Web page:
By Paula Schlueter Ross (email@example.com)
ST. LOUIS — When the Rev. Andy and Nikki Becker were asked if they would consider serving as facilitators for the Synod’s Post-Seminary Applied Learning and Support (PALS) program, they “prayerfully considered it” but it was “easy” for them to say yes.
As part of a “phenomenal” PALS group for the first three years of Andy Becker’s ministry, the couple knew how valuable the program was “for the pastors, for their wives, for their families, for the congregations,” said Becker, associate pastor of St. John’s Lutheran Church in Arnold, Mo.
Even though he had served as a director of Christian education before entering Concordia Seminary, St. Louis, Becker still had to adjust to his new congregation and pastoral life in his new call: duties such as leading anxious couples in pre-marital counseling for the first time. Performing his first wedding, his first funeral.
The PALS program brings new pastors and their wives — fresh from seminary life — together in small groups for the first three years of ministry to share experiences, learn from relevant study topics and support one another.
“I just loved the interaction with the other pastors and their wives,” Becker told Reporter. “Just [having] a safe place to talk, but also the sharing of ideas” was beneficial to him as a new pastor, he said.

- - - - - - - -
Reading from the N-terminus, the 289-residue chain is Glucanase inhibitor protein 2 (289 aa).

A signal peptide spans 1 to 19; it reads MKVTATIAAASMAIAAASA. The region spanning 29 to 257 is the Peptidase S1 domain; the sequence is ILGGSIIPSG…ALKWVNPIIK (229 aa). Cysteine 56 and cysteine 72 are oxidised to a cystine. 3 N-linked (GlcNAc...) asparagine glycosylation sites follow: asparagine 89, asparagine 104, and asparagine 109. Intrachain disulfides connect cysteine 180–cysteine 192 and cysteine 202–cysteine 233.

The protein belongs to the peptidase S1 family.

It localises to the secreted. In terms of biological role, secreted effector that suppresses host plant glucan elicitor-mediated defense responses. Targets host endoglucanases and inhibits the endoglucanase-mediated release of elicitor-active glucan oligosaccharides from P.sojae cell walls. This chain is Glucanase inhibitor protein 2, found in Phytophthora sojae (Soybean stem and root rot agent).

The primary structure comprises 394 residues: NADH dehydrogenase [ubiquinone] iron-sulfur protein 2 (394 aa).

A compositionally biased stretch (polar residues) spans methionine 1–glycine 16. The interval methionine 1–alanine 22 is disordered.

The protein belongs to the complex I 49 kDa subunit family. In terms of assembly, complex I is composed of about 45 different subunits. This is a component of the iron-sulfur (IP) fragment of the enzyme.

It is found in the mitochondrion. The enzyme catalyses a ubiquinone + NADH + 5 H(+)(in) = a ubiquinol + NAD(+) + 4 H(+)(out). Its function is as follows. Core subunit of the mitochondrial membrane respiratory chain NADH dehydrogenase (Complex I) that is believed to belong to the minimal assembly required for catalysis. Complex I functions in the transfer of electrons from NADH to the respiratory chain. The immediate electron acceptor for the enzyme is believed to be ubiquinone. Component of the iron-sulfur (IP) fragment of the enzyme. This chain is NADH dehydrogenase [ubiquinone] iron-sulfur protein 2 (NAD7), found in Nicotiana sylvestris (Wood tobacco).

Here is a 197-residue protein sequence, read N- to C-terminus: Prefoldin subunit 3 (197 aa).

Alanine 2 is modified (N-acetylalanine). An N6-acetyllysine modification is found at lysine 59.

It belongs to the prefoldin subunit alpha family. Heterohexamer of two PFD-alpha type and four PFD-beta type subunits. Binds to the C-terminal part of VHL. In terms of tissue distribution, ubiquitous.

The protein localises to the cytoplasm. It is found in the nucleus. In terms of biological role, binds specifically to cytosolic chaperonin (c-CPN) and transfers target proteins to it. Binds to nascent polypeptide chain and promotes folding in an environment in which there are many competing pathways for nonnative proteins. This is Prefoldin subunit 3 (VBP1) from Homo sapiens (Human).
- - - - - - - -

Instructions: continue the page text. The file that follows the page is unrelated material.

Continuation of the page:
Nikki Becker agreed. PALS was “very helpful” and “the support was excellent,” she said.
In fact, now two years out of the program, the Beckers still get together socially with their fellow PALS-group couples to “stay connected.”
The Beckers were among 31 PALS facilitators (18 pastors and 13 wives) who attended an Aug. 4-5 training conference at the LCMS International Center here. (Another 31 facilitators serve the 17-year-old PALS program, but were not at the conference.)
Even though PALS facilitators lead groups in 32 of the Synod’s 35 districts, only about half of the church body’s seminary graduates decide to join a PALS group. That’s unfortunate, says the Rev. Dr. Gary Zieroth, interim director of the PALS program, who would “absolutely” like to see every new LCMS pastor in PALS:
- “for opportunities for worship and study in the Word.
- “for the mutual support and encouragement given and received.
- “for a chance to learn that there are still answers to questions not fully addressed at the seminary level.
- “for a chance to get away from the parish and to rest and relax.
- “for a chance to learn from more experienced pastors and wives — and a curriculum that has been developed to help specifically meet the needs of those just starting out in the ministry.”